I thank the Minister of State for his kind comments, particularly about Cork football. The draft being given to the local authorities is a great step forward. I was hoping to hear the draft was going to be given to the local authorities in County Cork and that there would be consultation with local communities and councillors, in particular. That is the step we require. We will just have to see how the consultation process will go with local communities and the local authorities. If there are pinch points in the provision of infrastructure, I will hope they can be addressed by the local authorities. I will wait to see the results of the review and if further work is required on the possible inclusion of Union Hall and other villages.

I thank the Senator. On the back of the review, a visitor experience development plan will be developed for the Haven Coast area in west Cork. This is a great opportunity for local communities to become involved in considering how that very special part of County Cork can put its best foot forward, how we can set out its unique selling points as a holiday destination and how we can improve seasonality, which is critical. Bringing in more visitors in the shoulder and off-peak seasons is one of the Government's key policy objectives. It is seeking to bring more people into the regions in the off-peak season in the spring, autumn and winter. There is a great opportunity through the visitor experience development plan process for local communities to become involved and collaborate with Fáilte Ireland.

In terms of the route specifically, the local authority will be in consultation with Fáilte Ireland. The consultation is important because it means that local communities can get in touch with their local authority about that.

Home Care Packages Provision

I welcome the Minister of State, Deputy Catherine Byrne. Tá fáilte romhat. I ask Senator Jennifer Murnane O'Connor to outline her case and she has four minutes.

I thank the Minister of State for her attendance as I have a serious issue to discuss. I seek a status report on the home care supports that are available in the Carlow-Kilkenny region. I also want to know if supports are available, whether they are accessible and how many people await the supports because I have seen and heard conflicting information on the issue. I want to know the actual position in order that I can inform the people who want to know as they are people in my area who have asked for my help.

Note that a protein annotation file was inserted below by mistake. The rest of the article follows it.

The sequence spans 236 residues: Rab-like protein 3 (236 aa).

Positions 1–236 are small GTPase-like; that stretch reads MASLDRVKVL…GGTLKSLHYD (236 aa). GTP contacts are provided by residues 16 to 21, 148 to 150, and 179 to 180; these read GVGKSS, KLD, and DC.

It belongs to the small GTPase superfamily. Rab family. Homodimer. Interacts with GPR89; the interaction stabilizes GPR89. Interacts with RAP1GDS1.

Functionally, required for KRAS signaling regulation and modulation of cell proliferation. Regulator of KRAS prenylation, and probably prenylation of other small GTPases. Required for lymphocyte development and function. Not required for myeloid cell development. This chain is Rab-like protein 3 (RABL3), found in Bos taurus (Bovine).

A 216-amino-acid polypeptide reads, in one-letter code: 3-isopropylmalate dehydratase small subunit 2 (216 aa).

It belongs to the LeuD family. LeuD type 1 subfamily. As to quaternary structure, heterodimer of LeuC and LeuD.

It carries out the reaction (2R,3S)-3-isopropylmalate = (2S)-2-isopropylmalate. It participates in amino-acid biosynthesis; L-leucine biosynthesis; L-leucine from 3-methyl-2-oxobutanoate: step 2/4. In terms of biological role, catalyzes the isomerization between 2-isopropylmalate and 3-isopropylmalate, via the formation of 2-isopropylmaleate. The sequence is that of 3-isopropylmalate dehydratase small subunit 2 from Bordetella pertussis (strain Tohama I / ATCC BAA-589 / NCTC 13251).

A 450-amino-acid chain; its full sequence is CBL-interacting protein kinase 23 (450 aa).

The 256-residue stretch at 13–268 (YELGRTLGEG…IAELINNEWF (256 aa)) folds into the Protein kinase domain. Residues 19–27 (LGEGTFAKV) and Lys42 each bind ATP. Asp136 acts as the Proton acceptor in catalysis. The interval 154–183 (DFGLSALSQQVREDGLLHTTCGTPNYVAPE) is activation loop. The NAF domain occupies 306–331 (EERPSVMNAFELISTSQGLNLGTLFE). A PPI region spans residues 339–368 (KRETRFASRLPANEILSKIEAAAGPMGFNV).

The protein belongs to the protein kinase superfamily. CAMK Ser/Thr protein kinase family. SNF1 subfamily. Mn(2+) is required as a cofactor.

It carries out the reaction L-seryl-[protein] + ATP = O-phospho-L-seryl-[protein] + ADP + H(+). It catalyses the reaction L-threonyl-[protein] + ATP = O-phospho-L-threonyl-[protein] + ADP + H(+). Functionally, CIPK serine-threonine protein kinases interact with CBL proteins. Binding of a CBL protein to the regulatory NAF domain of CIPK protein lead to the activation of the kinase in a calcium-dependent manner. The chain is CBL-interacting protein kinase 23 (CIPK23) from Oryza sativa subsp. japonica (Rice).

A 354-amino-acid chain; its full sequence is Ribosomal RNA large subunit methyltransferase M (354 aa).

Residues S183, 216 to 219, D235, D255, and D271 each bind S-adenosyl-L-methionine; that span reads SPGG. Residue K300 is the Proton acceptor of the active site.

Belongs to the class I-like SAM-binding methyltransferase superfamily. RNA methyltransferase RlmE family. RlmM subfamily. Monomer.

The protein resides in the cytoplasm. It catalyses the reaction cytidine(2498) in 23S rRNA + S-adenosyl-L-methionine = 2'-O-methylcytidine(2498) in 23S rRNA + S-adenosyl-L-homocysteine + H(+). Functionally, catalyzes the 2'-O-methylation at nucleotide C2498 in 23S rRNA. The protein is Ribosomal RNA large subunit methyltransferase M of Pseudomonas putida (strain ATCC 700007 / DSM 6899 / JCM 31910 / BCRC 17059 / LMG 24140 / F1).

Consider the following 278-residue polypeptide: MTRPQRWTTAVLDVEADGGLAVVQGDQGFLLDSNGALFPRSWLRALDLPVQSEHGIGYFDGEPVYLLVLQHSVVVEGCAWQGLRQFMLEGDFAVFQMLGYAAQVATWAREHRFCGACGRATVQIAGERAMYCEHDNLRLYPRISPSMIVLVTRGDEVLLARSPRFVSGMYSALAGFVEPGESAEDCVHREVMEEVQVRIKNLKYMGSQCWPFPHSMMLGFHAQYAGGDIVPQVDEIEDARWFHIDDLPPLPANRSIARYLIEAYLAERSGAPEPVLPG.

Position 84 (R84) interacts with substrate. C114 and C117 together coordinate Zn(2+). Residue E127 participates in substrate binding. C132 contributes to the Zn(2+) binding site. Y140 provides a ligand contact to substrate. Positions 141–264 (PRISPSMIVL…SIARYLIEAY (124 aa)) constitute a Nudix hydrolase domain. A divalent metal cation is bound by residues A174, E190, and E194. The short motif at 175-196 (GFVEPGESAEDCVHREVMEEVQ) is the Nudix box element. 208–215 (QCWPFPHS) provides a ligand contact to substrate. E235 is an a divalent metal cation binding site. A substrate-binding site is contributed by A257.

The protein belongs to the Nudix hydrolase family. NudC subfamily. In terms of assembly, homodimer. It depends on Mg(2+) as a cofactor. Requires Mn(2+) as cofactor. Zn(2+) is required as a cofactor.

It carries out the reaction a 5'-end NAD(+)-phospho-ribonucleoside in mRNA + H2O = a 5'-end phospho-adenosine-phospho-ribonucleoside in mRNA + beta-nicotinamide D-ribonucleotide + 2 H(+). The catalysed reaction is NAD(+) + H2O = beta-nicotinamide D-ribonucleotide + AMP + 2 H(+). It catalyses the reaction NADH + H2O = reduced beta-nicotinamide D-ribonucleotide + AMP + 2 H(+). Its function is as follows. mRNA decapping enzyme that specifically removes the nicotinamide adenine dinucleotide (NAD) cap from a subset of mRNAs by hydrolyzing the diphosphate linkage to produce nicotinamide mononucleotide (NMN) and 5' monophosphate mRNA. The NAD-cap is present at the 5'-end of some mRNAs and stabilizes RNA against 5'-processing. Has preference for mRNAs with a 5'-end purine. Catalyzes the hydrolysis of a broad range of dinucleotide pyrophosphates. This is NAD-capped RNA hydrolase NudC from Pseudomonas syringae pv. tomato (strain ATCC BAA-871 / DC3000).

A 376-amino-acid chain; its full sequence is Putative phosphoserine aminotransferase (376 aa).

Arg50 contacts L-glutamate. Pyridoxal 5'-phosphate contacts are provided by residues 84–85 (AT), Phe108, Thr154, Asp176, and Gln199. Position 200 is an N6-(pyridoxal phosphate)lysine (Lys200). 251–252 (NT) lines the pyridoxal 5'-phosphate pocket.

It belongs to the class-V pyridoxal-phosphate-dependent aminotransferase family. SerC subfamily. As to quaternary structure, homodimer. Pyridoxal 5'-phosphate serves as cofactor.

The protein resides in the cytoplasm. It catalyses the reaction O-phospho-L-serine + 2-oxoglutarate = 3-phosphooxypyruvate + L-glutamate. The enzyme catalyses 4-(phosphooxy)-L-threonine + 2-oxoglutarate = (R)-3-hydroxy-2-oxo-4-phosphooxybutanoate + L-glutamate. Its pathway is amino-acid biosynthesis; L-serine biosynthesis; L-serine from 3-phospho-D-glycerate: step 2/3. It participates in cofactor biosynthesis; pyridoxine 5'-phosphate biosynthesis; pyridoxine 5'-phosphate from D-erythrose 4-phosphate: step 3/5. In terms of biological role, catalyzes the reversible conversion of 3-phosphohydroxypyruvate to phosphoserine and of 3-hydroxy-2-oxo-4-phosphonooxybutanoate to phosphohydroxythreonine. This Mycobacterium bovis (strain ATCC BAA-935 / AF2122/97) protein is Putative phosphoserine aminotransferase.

New data furnished to my Fianna Fáil colleague, Deputy Mary Butler, in the Dáil state that the number of people awaiting home care supports has increased from 6,238 at the end of March to 7,346 in the four months leading up to July. This week, we learned that the HSE's figures revealed that last month almost 800 patients across the country had not been discharged despite being deemed medically fit. Yesterday, staff in hospitals assessed patients to see who they could send home to ensure safety in the event that Storm Lorenzo is worse than first thought. However, I have seen figures that were supplied to the Department of Health that show no one is awaiting home care supports in Carlow-Kilkenny. Officially I have not been given the number of people waiting for supports in Carlow-Kilkenny but I tried to acquire them. I assure the Minister of State present that people await the supports because at least seven families have contacted my office about the matter. I am only one local representative so one can imagine how many more people have made representations to their local politicians.

I am referring to people who cannot leave their hospital setting without important supports being put in place. These are people who may be unable to fight for themselves. In most cases I am contacted by family members inquiring about the provision of supports. I am aware that moneys were provided to the HSE for it to provide these services. Unfortunately, people have contacted my office stating that they have not received the services, despite needing them.

I have heard, anecdotally, of people with severe needs not having anyone to care for them at home and being told that they do not qualify for anything. Patients have been told there is no availability of home care supports in their areas but not to tell anyone, to stop asking for help and to find another solution. I cannot accept such a situation. I have been told by staff in the hospitals and HSE respite settings that they can do nothing for their patients other than hope they can go home because they are in much needed beds that are sought by many other patients. Often people waiting to be discharged suffer a significant deterioration in their health. These people are forced into lengthy stays in hospitals, despite being well enough to be discharged or moved into a nursing home or retirement home rather than being allowed to stay in their own home, which is where they want to be.

We pay for health services by paying taxes but we do not get value for money. We seem to be just putting an ever increasing amount into the children's hospital without fixing existing major problems. We should get more for our money and get value for money. Patients repeatedly lose out and staff are frustrated by these issues as they know there are ways to fix them but they are not being addressed.